Driverless `convoy` hits the road
Spanish drivers witnessed the first real-world test of “platooning” technology, which places a vehicle at the head of a convoy, with a string of automatically driving cars trailing behind it.
Sydney: Spanish drivers witnessed the first real-world test of “platooning” technology, which places a vehicle at the head of a convoy, with a string of automatically driving cars trailing behind it.
Vehicles in the trial used their electronics to automatically keep a six-metre distance from the one in front while the convoy travelled for about 200 kilometres along a freeway just outside Barcelona at a steady speed of 85km/h.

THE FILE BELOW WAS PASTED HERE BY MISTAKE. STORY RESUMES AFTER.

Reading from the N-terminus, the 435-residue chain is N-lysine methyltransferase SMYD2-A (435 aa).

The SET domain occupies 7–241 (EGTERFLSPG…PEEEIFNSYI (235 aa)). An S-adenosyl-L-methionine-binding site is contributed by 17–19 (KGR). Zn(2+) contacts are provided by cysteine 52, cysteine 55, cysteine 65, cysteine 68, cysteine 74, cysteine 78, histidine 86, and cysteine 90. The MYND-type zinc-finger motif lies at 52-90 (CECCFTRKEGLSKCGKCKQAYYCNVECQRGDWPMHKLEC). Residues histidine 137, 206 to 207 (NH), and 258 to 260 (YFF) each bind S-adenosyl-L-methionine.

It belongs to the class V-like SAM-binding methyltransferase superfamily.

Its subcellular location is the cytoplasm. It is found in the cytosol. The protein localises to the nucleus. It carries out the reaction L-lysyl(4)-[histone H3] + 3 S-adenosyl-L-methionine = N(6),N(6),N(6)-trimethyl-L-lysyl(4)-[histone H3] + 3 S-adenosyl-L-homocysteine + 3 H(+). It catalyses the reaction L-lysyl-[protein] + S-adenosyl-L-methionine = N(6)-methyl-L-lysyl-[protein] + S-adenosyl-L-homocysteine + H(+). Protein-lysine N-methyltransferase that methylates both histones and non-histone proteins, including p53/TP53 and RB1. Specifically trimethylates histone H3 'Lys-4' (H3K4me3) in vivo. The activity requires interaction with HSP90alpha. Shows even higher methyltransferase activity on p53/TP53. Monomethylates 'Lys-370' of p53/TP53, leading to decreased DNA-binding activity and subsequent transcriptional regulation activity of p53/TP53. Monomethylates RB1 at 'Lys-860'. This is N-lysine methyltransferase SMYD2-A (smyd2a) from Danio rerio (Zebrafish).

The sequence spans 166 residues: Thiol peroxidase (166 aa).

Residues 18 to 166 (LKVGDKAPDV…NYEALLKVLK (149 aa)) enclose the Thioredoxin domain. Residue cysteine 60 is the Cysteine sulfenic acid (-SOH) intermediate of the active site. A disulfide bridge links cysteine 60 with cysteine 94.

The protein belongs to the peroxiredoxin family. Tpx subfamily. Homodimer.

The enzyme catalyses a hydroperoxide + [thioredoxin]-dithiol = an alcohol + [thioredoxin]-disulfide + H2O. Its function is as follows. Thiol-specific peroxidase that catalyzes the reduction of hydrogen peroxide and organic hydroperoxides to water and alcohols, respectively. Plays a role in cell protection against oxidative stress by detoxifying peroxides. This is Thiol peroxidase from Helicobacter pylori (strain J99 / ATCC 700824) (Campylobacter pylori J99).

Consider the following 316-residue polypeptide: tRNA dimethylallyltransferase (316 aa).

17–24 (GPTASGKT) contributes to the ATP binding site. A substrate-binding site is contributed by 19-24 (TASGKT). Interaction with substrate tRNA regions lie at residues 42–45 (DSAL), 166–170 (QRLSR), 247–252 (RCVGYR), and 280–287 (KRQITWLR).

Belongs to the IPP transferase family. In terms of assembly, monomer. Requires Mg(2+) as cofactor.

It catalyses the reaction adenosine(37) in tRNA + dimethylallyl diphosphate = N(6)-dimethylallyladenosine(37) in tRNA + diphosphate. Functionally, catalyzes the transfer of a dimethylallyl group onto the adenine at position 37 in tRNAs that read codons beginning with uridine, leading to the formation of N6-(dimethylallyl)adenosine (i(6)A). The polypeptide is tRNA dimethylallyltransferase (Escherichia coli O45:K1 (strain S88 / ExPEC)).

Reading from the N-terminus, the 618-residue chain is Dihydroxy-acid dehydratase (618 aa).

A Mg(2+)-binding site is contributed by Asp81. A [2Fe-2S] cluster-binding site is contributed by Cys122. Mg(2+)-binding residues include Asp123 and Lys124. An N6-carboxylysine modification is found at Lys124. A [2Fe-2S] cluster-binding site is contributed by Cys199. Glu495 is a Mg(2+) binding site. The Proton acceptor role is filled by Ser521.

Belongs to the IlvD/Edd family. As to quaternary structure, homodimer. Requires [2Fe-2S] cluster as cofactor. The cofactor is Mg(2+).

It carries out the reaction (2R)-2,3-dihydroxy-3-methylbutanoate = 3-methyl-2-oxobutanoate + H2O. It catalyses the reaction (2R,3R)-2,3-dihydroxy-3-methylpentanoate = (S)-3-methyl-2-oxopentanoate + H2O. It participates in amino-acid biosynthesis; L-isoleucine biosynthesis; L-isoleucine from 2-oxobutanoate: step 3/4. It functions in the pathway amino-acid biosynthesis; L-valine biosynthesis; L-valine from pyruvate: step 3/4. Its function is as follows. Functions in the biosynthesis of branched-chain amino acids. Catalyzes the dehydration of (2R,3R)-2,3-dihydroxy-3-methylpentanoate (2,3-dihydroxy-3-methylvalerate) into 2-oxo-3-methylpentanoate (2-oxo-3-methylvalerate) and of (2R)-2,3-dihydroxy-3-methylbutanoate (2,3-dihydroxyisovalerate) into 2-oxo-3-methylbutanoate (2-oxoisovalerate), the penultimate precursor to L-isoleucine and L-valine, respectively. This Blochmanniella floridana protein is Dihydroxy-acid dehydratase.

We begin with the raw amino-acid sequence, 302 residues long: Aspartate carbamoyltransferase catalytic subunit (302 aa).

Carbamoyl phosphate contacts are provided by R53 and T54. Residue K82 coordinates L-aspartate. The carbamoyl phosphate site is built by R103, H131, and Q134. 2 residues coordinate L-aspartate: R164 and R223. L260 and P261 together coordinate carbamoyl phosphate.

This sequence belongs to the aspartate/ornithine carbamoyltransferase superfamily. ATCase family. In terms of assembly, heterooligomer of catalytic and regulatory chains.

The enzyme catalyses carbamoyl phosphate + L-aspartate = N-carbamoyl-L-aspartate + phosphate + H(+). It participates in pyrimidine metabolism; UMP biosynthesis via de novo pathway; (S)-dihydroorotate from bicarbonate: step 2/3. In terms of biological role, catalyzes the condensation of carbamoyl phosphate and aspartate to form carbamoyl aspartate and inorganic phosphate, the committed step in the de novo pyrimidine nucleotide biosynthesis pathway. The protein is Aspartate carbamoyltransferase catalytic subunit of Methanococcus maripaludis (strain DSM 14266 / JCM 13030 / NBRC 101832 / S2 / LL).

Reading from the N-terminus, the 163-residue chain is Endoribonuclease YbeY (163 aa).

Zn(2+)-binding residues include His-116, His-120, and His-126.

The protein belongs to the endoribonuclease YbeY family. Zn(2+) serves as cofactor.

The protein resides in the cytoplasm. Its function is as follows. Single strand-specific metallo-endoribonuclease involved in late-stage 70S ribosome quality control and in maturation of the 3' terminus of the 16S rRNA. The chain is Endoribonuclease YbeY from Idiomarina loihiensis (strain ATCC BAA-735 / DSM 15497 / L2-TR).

The trailing vehicles are able to speed up, slow down and turn in sequence with the leader, allowing drivers of the cars to “spend their time doing other things while driving, like work on their laptops, read a book or sit back and enjoy a relaxed lunch”, Sydney Morning Herald quoted Volvo as saying.
The ‘follow-the-leader’ project is part of a three-year trial to see whether the technology has any benefits on crowded, rush-hour roads, where drivers are typically stuck in bumper-to-bumper traffic.
“People think that autonomous driving is science fiction, but the fact is that the technology is already here,” Volvo-based Safe Road Trains for the Environment project manager Linda Wahlstrom said.
The project also aims to improve traffic safety, cut fuel use and - because it controls speed - cut down on the risk of increasing congestion.
The project, was started in 2009 and expected to be completed this year, has already covered more than 10,000 kilometres of trials.
While this phase of the trial has focused on how the technology works on real roads rather than just the test track, the next phase is expected to focus on the project’s fuel-saving benefits.